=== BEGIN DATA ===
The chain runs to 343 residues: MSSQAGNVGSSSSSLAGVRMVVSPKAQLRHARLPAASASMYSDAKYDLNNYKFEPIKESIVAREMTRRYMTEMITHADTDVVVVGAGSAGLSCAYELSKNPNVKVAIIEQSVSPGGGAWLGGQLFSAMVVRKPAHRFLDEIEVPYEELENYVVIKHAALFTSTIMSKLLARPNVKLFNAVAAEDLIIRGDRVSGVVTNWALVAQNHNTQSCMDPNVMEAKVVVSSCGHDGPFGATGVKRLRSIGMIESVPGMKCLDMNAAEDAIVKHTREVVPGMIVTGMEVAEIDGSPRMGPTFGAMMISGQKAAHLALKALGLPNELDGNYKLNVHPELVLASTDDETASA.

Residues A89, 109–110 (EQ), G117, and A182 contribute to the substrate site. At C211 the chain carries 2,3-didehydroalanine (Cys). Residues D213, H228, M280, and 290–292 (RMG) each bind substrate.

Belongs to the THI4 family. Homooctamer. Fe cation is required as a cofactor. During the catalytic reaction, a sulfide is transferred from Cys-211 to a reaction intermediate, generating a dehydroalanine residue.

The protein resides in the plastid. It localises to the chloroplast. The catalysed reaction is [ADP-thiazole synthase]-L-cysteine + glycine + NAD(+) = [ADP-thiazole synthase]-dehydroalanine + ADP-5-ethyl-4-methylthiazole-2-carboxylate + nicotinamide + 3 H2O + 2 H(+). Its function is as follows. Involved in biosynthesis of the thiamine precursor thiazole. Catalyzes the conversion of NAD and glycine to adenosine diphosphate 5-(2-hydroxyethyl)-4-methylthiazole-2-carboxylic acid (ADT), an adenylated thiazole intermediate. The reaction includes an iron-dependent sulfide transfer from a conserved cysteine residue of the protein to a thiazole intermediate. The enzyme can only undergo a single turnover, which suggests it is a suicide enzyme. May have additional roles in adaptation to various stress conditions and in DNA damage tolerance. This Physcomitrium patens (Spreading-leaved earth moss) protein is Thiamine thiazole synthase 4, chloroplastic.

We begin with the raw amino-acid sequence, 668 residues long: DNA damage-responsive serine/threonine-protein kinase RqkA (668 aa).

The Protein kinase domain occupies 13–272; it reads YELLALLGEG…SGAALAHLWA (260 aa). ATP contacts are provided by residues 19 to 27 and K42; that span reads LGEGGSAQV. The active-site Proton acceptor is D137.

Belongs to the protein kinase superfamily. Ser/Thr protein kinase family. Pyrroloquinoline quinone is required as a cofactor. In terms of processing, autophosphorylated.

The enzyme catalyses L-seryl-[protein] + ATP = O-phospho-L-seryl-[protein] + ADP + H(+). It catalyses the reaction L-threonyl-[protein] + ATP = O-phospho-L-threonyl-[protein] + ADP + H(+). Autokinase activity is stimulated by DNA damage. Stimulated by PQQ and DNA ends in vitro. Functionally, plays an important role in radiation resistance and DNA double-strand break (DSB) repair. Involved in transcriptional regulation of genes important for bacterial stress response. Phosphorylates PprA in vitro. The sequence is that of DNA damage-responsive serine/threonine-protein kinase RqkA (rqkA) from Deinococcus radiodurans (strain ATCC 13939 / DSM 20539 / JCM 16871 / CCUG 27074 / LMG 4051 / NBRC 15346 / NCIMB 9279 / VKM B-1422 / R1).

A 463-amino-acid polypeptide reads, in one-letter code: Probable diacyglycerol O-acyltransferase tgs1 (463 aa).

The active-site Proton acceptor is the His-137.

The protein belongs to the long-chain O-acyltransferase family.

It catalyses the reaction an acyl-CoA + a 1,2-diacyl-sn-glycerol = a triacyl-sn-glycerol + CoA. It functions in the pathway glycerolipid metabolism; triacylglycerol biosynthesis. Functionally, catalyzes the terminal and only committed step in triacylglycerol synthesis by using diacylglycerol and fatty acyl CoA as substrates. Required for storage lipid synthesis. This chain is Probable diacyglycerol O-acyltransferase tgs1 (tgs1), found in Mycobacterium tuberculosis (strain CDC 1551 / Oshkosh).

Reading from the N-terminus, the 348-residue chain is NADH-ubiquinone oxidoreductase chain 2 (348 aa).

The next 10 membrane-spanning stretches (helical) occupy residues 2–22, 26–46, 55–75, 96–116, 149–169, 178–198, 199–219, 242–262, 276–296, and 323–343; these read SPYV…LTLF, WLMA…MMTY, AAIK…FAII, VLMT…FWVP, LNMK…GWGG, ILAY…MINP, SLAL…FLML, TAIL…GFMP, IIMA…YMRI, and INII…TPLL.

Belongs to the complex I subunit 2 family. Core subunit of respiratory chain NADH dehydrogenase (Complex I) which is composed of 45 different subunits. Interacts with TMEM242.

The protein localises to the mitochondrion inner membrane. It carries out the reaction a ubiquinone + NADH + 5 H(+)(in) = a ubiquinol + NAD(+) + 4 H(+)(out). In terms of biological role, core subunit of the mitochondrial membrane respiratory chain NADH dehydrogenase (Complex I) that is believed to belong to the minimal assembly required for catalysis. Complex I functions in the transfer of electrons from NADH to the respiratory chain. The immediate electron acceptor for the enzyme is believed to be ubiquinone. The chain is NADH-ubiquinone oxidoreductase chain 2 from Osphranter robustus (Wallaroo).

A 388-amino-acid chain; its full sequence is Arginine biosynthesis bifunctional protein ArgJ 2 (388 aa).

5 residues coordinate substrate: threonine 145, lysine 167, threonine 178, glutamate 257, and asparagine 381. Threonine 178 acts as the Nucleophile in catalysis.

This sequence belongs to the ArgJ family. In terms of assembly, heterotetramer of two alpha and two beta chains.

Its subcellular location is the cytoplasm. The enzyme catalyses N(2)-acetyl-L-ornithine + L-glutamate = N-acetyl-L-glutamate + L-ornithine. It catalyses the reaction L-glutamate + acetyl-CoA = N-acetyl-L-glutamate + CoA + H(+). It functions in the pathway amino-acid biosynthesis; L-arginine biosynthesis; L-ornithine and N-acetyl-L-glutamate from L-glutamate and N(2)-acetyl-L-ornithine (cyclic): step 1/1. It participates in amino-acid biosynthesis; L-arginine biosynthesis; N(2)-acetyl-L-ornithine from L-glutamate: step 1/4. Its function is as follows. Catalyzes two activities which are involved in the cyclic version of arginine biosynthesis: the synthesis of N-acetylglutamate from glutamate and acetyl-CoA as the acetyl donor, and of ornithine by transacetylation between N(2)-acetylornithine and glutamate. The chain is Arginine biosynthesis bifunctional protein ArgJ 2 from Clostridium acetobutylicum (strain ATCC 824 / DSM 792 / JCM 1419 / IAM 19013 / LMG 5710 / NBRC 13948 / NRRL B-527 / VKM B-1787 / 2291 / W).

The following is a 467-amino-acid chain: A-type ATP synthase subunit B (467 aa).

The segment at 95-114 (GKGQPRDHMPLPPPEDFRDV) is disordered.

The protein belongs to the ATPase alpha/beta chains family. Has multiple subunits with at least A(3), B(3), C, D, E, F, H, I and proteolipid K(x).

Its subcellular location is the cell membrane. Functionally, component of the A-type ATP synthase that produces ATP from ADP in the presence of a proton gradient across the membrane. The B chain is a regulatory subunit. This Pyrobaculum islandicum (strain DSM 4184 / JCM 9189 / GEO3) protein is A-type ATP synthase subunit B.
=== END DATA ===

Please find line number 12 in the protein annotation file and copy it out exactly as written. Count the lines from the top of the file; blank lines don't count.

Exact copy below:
It catalyses the reaction an acyl-CoA + a 1,2-diacyl-sn-glycerol = a triacyl-sn-glycerol + CoA. It functions in the pathway glycerolipid metabolism; triacylglycerol biosynthesis. Functionally, catalyzes the terminal and only committed step in triacylglycerol synthesis by using diacylglycerol and fatty acyl CoA as substrates. Required for storage lipid synthesis. This chain is Probable diacyglycerol O-acyltransferase tgs1 (tgs1), found in Mycobacterium tuberculosis (strain CDC 1551 / Oshkosh).